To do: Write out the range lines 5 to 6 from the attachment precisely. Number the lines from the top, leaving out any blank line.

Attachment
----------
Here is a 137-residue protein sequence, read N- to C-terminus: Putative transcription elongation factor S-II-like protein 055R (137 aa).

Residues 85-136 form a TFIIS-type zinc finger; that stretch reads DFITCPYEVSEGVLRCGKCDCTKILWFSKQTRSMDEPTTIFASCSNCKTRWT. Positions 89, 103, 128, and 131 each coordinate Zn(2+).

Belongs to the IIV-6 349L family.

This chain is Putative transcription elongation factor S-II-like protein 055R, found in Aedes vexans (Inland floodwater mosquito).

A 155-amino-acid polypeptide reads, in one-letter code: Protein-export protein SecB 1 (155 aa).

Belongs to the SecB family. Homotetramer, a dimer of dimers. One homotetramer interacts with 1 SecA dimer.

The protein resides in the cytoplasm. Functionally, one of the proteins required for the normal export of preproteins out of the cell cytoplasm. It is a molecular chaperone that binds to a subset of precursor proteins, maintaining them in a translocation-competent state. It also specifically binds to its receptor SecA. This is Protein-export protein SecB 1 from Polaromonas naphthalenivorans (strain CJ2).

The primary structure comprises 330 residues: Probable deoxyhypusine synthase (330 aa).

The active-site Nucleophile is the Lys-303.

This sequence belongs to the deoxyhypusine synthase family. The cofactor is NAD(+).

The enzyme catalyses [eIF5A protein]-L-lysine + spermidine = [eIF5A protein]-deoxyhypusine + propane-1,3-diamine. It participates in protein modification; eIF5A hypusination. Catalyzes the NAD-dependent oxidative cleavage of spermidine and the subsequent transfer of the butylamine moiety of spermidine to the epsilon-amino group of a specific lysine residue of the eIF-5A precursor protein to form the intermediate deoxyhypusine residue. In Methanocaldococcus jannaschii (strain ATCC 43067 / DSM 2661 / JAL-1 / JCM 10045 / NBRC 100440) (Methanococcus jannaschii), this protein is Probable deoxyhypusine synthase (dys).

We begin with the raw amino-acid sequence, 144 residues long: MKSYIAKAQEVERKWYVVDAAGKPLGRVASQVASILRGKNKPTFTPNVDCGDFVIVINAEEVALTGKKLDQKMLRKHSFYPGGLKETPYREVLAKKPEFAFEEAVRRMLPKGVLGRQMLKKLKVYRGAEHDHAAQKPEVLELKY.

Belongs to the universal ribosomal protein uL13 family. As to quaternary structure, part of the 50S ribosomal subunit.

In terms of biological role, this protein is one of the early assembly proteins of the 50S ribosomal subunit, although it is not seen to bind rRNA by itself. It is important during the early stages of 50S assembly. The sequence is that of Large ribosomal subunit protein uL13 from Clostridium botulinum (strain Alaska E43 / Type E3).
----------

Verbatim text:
A 155-amino-acid polypeptide reads, in one-letter code: Protein-export protein SecB 1 (155 aa).

Belongs to the SecB family. Homotetramer, a dimer of dimers. One homotetramer interacts with 1 SecA dimer.